I’m still not writing enough about my lifelong passion for comics.
Convenience stores, newsagents, and 5-&-10s in South Jersey fed my early habit,
as I shared last year. Only so much history could be gleaned from comic-book reprints and editorial pages, however. Luckily, a bevy of books on comics awaited at the Cape May County Library, where surveys of my favorite four-color fantasies and their forebears could be found in (mostly) cold, hard black and white.
The one I checked out most often was a 1973 tome aptly titled The Comic-Book Book, edited by Dick Lupoff and Don Thompson. I read it with such fervor and frequency
that my dad finally just bought it for me — the actual library copy.
I chanced upon "Hey Jude" in the car last night, reminding me again to write about The Beatles.
Far lesser musical lights have labels on this blog, and it's been bugging me that the greatest band in the history of pop music doesn't. Many folks consider The Rolling Stones the greatest rock band ever, and they might be right — I'm not a huge Stones fan, to be honest, although they are indubitably iconic. The Beatles, however, during
a relatively brief period spanning the era in which classic rock-&-roll ("She Loves You") gave way to flat-out hard rock, hold the roll ("Helter Skelter"), also proved masters of old-fashioned balladry, psychedelic experimentation, and so much more ("Strawberry Fields Forever"). They wrote anthems, they wrote grooves, they wrote ditties, for Pete's sake. Has any other group of musicians been so talented at turning out so many different styles of infectious, accomplished, influential music? And I include in that group not only John Lennon, Paul McCartney, George Harrison, and Ringo Starr, but producer George Martin as an indispensable enabler of most of the Beatles' joint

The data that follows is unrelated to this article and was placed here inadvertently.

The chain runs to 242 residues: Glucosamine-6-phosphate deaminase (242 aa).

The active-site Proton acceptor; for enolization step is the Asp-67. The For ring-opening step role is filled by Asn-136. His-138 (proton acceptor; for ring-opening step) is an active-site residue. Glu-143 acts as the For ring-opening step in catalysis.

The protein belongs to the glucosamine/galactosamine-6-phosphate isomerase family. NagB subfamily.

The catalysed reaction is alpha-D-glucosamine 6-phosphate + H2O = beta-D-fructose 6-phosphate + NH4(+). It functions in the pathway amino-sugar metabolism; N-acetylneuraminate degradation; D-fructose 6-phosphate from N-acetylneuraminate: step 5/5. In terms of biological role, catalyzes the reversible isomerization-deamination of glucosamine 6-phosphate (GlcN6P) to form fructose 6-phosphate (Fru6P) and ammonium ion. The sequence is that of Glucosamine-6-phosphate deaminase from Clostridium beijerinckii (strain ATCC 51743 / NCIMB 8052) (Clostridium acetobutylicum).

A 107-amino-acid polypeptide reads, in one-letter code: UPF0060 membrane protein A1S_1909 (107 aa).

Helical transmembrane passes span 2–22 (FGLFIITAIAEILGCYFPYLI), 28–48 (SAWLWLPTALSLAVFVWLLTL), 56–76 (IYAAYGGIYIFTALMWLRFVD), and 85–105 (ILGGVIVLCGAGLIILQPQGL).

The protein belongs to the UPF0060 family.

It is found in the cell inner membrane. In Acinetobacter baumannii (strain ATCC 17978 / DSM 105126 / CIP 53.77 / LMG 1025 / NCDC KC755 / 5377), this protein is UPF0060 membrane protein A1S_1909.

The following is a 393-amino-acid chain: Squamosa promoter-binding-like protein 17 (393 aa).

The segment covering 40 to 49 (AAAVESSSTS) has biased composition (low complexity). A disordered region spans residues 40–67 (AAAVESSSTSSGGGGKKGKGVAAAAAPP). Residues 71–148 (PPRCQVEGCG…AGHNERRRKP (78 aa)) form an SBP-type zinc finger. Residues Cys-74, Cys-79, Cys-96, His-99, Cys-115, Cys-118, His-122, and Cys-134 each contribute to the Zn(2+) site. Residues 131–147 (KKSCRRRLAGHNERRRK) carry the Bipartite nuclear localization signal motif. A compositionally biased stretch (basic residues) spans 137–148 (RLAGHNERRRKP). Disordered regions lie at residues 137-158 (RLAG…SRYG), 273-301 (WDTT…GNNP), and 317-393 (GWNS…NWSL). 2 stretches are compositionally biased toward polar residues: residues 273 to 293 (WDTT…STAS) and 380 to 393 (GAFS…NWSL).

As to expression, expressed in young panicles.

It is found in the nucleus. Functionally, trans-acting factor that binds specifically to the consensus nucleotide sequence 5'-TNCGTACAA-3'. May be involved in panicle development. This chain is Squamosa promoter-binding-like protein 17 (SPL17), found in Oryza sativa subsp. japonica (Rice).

So here's my First Beatles Story.
Mom gave me another batch of Ice Cubes after her recent trip to San Francisco.
You don't see Ice Cubes around here anymore, but when I was a kid they were the awesomest point-of-purchase items ever at 7-Eleven. For literal pennies, you could have weird but yummy chocolate melt in your mouth — or, if you weren't careful, in your hands, since in the warm weather they got pretty mushy in those foil wrappers pretty darned fast.
Made in Germany by Moritz and distributed in America by Albert's, per the wrappers, Ice Cubes were out of my life for decades; until recently, I'd assumed they were gone for good. They're still not available in my neck of the woods anywhere I can find, but certain specialty candy shops as well as online vendors carry them, and (something that just does not compute because I associate them with my life of 25-30 years ago) they have their own Facebook page.
The blog was hijacked today.
No, I did not put up the image and message that you might have seen as an April Fool's joke; it was straight-up vandalism.
Most of the blog will be reposted as quickly as logistics permit, with exactly how much and where to be announced shortly.